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06 March 2020 | Story Valentino Ndaba | Photo Stephen Collett
Lesetja Kganyago, Governor of the South African Reserve Bank
Reserve Bank Governor, Lesetja Kganyago, presented a public lecture at the UFS on 4 March 2020.

With a 7% fiscal deficit on the Gross Domestic Product (GDP) projected by the National Treasury for the 2020/21 financial year, it would not take long to arrive at a dangerous level of debt at the rate that South Africa is borrowing. Although the South African Reserve Bank Governor, Lesetja Kganyago, does not consider a debt to GDP rate of 60% a disaster, he did express his concern regarding the country’s fiscal deficits being over 6% of the GDP.

Governor Kganyago presented a public lecture at the University of the Free State (UFS) on 4 March 2020, focusing on how we should use macro-economic policy and its role in our economic growth problem.

Unsustainable policies 
South Africa’s fiscal situation is not about tight monetary policy. According to the Governor: “Weak growth is endogenous in our fiscal problems. We cannot keep doing what we are doing and hope that growth will recover and save us. Growth is low, in large part, because of unsustainable policy.”

Avoiding an impending crisis
To address the problem, as a policymaker with more than 20 years’ experience, the Governor suggested that the recommendations made by Minister Tito Mboweni be taken into consideration. “The Minister of Finance, Tito Mboweni, is a man who says things that are true even when they are unpopular. His message is that we have to reduce spending and he is right to put this at the centre of our macro-economic debate,” said Governor Kganyago.

The state needs a radical economic turnaround strategy which is able to diminish the risk of losing market access and being forced to ask the International Monetary Fund for help. Governor Kganyago is positive that such a reformative tactic would go beyond monetary policy and ensure that the interest bill ceases to claim more of South Africa’s scarce resources.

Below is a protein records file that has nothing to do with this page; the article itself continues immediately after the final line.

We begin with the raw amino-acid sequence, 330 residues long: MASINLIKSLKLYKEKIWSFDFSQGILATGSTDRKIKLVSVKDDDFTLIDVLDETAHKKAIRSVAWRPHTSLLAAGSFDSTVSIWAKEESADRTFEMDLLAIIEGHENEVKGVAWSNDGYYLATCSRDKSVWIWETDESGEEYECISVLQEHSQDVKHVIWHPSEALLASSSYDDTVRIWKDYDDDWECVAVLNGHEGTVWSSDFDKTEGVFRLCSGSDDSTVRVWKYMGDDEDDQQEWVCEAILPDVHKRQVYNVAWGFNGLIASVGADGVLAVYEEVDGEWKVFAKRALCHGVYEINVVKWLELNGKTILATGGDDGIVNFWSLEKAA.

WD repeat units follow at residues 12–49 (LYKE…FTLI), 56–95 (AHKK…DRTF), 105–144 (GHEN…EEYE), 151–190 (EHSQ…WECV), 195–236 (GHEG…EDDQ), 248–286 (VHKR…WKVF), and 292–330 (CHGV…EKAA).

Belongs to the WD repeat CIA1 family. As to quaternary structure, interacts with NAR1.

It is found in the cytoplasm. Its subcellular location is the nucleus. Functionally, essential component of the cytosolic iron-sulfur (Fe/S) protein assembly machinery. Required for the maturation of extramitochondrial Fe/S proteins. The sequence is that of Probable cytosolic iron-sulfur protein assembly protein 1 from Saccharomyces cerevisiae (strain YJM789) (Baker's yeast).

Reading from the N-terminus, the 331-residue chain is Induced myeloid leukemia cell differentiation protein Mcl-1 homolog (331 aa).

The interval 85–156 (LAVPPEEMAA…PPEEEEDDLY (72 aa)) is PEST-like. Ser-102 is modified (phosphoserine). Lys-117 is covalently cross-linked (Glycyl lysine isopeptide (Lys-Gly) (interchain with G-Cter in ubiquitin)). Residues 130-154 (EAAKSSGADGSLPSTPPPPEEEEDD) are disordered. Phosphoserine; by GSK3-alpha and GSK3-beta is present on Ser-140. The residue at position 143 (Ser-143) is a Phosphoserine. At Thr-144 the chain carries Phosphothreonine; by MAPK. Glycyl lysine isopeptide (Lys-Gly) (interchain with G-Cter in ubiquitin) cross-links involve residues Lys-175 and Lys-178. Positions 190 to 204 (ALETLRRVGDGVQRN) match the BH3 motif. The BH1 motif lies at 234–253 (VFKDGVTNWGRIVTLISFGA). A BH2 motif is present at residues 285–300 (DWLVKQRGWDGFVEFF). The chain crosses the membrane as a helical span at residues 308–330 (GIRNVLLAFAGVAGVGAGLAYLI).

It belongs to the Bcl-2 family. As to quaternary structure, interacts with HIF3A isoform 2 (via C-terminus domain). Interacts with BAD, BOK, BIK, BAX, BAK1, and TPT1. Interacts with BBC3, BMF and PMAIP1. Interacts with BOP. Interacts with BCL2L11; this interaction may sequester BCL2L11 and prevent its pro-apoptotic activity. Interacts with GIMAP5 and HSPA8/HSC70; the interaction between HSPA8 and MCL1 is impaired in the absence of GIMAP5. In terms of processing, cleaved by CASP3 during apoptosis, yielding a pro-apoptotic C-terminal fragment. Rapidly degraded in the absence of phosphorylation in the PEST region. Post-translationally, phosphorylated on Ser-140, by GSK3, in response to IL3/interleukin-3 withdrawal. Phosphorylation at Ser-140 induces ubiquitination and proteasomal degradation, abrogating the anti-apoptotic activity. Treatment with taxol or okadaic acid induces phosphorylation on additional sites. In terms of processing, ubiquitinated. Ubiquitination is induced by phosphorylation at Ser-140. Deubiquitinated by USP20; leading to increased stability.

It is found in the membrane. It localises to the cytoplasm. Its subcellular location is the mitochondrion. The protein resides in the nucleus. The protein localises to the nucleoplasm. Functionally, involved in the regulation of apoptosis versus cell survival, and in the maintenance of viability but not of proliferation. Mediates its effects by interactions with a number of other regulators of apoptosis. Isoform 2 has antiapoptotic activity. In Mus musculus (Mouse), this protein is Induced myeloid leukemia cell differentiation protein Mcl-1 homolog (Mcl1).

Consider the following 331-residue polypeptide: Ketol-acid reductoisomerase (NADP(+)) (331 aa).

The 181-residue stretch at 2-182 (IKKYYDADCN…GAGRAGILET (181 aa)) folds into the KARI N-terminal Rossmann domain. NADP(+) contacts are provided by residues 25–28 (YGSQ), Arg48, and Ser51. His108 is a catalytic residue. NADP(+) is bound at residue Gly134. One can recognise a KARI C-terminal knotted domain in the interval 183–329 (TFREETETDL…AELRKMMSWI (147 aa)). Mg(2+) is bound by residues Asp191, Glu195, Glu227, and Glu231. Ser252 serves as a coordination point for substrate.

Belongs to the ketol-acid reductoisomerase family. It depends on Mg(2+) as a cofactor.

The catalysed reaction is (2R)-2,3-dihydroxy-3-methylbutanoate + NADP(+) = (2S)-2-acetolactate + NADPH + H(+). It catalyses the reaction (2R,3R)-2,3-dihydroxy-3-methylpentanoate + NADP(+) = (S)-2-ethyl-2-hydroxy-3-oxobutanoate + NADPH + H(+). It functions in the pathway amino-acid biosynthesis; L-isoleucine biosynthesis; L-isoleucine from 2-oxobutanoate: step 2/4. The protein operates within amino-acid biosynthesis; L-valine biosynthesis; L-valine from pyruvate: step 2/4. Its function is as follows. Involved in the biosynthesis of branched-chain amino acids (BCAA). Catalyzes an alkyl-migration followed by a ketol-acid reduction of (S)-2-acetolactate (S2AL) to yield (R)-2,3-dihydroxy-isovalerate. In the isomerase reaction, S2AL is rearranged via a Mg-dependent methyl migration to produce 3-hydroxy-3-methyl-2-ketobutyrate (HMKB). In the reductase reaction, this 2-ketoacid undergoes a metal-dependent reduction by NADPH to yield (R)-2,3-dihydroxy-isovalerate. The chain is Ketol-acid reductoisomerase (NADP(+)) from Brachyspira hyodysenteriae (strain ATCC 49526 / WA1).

News Archive

HIV Cure – Just another fantasy?
2016-07-27

Description: HIV Cure – Just another fantasy? Tags: HIV Cure – Just another fantasy?

Dr Dominique Goedhals, Prof John Frater,
Dr Thabiso Mofokeng and Dr Jacob Jansen van Vuuren,
attended the lecture. Prof Frater has been working in
collaboration with the UFS Department of Internal
Medicine on HIV resistance and HIV immunology
since 2007.

Photo: Nonsindiso Qwabe

Twenty-years ago, after a person had been diagnosed with HIV, their lifespan did not exceed three years, but thanks to the success of antiretroviral therapy programmes, life expectancy has risen by an average of ten years. However, is antiretroviral therapy always going to be for life? This is the societal issue that Professor John Frater, addressed in his talk at the University of the Free State. He is an MRC Senior Clinical Fellow, Associate Professor and Honorary Consultant Physician in Infectious Diseases at  Oxford University.

Antiretroviral medicine therapeutic

The discovery of antiretroviral therapy - the use of HIV medicines to treat the virus - has had a positive effect on the health and well-being of people living with it, improving their quality of life. Unfortunately, if treatment is stopped, HIV rebounds to the detriment of the patient. Now, research has shown that some patients, who are treated soon after being infected by HIV, may go off treatment for prolonged periods. Work is being done to predict who will be able to stop treatment.

“The difference made by starting treatment earlier is enormous. Delaying treatment is denying yourself the right to health,” Professor Frater says. However, this does not mean that the virus is cured. “A person can live for ten years without being on HIV treatment, but is that enough?” he went on to ask.

Healthy lifestyles encouraged

The National Department of Health will adopt a test and treat immediately strategy later this year to improve patient health and curb the spread of HIV. ,This is another reason why everybody should know their status and start treatment as soon as possible.

Search for a cure continues

More research is being conducted to establish whether HIV can be eradicated. Remission gives hope that a permanent cure may be found eventually. “Will a cure for HIV ever be found? Time will tell,” he concluded.

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